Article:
The Relief Of Fort Pickens


At about the same hour General Braxton Bragg, commanding the Confederate forces at Pensacola, received from his war department this telegram: “Lt. Worden of US Navy has gone to Pensacola with dispatches. Intercept them.” The unfortunate Bragg had to reply that Worden had come and gone, that alarm guns had just been fired at Fort Pickens, and that reinforcements would probably be landed before morning. He was correct; Captain Vogdes’ men, along with a hundred fifteen marines, went ashore that night.

On April 16 the expeditionary force of Colonel Brown and Captain Meigs arrived at Fort Pickens, approaching the island on the seaward side and offloading without incident two hundred soldiers that night and the rest of the men and cargo, including the horses, on the seventeenth. Also on the seventeenth the Powhatan , whose mission had been to cover the landing, hove somewhat anticlimactically into view.

Her commander, though coming late to the feast, did his best to bring drama to the occasion. He appeared flying the British flag, apparently hoping to run past the shore batteries and enter the harbor itself. The businesslike Colonel Brown did not relish the idea of having his landing parties harassed by the Confederate fire that Porter seemed intent on provoking. So Meigs was dispatched on an errand that, in a final flourish of bravado, Porter reports thus: I ran in for the harbor, crossed the bar, and was standing up to Round Fort, when a tug put out from Pickens and placed herself across my path. Captain Meigs was on board the tug, waving a document, and, hailing, said he had an order from Colonel Brown. It was to the following effect: “Don’t permit Powhatan to run the batteries or attempt to go inside. It will bring the fire of the enemy on the fort before we are prepared.” I felt like running over Meig’s tug, but obeyed the order. The stars and stripes were hoisted, in hopes the enemy would open fire, but they did not, nor do I believe they had any intention of so doing.

The relief of Fort Pickens had been accomplished.

The aftermath is tame enough. Pickens remained in Union hands throughout the war, and the Confederacy was deprived of the harbor of Pensacola. Indeed the Confederate forces eventually destroyed the dry dock at the Navy Yard and evacuated the town of Pensacola itself, which was forthwith occupied by the Federals.

It is more interesting to take a brief look at the later history of some of the participants in the Pickens venture. Captain Meigs, you recall, had been barred from command of the expedition because of his rank and because no vacancy existed for his promotion. But in the spring of 1861 the times they were a’changing—and fast. From Fort Pickens, Meigs returned to Washington, where on May 14 he was made colonel and on May 15 was appointed brigadier general and quartermaster general of the Union Army, to succeed Colonel Joseph E. Johnston, who had gone south to the Confederates. As quartermaster general throughout the war, Meigs enhanced his reputation for integrity and efficiency, and he held the post for twenty years.

Porter continued in his headstrong and flamboyant way. Luckily for him and for his cause, his abilities outweighed his indiscretions, and his services in the Gulf, at New Orleans, and at Vicksburg won him promotion to rear admiral. After the war he was a notable superintendent of the Naval Academy, and when the rank of admiral fell vacant with the death of his foster brother David Farragut, Porter succeeded him—the second of that rank in the history of the United States Navy.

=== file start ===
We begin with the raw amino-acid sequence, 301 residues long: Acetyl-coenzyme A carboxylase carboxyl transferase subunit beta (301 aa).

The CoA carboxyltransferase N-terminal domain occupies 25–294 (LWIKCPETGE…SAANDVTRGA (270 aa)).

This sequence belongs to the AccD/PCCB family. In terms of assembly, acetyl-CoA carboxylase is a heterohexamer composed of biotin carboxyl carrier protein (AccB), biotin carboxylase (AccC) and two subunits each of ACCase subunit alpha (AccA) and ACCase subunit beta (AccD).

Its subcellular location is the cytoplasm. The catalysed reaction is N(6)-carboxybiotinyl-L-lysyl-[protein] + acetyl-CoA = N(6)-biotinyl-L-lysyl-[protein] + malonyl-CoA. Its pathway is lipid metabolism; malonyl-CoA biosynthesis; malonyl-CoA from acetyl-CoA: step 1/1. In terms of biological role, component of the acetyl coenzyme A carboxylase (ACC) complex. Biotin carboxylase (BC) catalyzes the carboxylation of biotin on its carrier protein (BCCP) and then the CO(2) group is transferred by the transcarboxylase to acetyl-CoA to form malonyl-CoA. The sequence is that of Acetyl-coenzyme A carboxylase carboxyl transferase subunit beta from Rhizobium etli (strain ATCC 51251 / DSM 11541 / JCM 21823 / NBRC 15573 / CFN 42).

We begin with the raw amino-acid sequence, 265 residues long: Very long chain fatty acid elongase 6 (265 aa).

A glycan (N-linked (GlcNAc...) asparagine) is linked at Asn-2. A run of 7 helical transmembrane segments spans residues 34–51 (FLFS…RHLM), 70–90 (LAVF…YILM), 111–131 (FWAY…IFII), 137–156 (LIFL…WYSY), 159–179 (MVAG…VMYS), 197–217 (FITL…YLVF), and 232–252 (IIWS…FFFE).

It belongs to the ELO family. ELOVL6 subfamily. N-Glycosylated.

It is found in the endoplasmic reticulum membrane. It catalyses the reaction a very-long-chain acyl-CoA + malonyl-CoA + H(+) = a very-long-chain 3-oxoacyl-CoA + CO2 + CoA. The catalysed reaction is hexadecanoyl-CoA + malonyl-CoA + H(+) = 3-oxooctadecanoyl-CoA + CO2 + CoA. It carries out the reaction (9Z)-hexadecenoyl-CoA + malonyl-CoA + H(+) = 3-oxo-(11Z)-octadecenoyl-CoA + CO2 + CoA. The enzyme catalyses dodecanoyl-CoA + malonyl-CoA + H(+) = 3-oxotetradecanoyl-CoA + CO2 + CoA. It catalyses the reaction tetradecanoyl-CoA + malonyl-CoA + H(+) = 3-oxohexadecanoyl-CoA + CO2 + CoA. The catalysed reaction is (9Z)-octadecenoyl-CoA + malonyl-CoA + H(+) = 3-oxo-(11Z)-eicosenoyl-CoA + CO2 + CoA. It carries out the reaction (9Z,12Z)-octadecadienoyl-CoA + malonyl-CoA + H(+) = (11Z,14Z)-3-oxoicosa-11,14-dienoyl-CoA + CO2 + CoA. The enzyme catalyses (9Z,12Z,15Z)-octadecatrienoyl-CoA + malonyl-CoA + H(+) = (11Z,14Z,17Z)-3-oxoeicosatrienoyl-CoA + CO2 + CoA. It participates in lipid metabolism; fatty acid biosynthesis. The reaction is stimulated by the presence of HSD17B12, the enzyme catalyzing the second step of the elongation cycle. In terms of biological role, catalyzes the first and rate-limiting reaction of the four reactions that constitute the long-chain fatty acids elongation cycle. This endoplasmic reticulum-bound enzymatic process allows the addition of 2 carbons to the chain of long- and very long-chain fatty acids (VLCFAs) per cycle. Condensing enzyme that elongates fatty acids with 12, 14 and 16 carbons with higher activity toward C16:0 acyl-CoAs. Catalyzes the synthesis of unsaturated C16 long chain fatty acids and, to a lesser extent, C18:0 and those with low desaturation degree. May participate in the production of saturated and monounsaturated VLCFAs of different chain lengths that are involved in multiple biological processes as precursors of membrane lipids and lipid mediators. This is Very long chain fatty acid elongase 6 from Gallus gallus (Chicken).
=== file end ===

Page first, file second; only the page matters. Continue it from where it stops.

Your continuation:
Lieutenant Colonel Keyes was delayed in his return from New York. Secessionists had torn up the railroad and destroyed bridges around Baltimore, and Keyes came back by way of Annapolis, in the company of the 7th New York Regiment. He found that an exasperated General Scott had taken another military secretary in his stead. Be it remembered not only that Keyes had absented himself overlong on this extracurricular frolic with Meigs and Porter, but also that he had got into it in the first place when he had been sent by his chief to explain to Secretary Seward why the Pickens expedition should not be undertaken.

However, by the end of May, Keyes had a commission as brigadier general of volunteers, in which capacity he earned a commendation at the First Battle of Bull Run. In the Peninsular Campaign he commanded one of McClellan’s corps. Later a dispute with General John Adams Dix led to his resignation from the Army.

Lieutenant Worden, the officer who had slipped through Bragg’s fingers at Pensacola to deliver the message that sent Vogdes’ men ashore, made the mistake of trying to return north overland instead of by sea. This time his luck failed him, and he spent seven months in a Confederate prison. He was exchanged just in time to take command of the Monitor in her fight with the Merrimack . After the war he succeeded Porter as superintendent of the Naval Academy.

Captain Foote, from whose custody Meigs and Porter had pilfered the Powhatan , was in August, 1861, placed in command of naval operations on the upper Mississippi. Early the next year the heavy attack of his flotilla against Fort Henry compelled that strong point to surrender even before the arrival of Grant’s army forces. Foote distinguished himself also at Island No. 10 in the Mississippi and was promoted to rear admiral but died before the end of the war.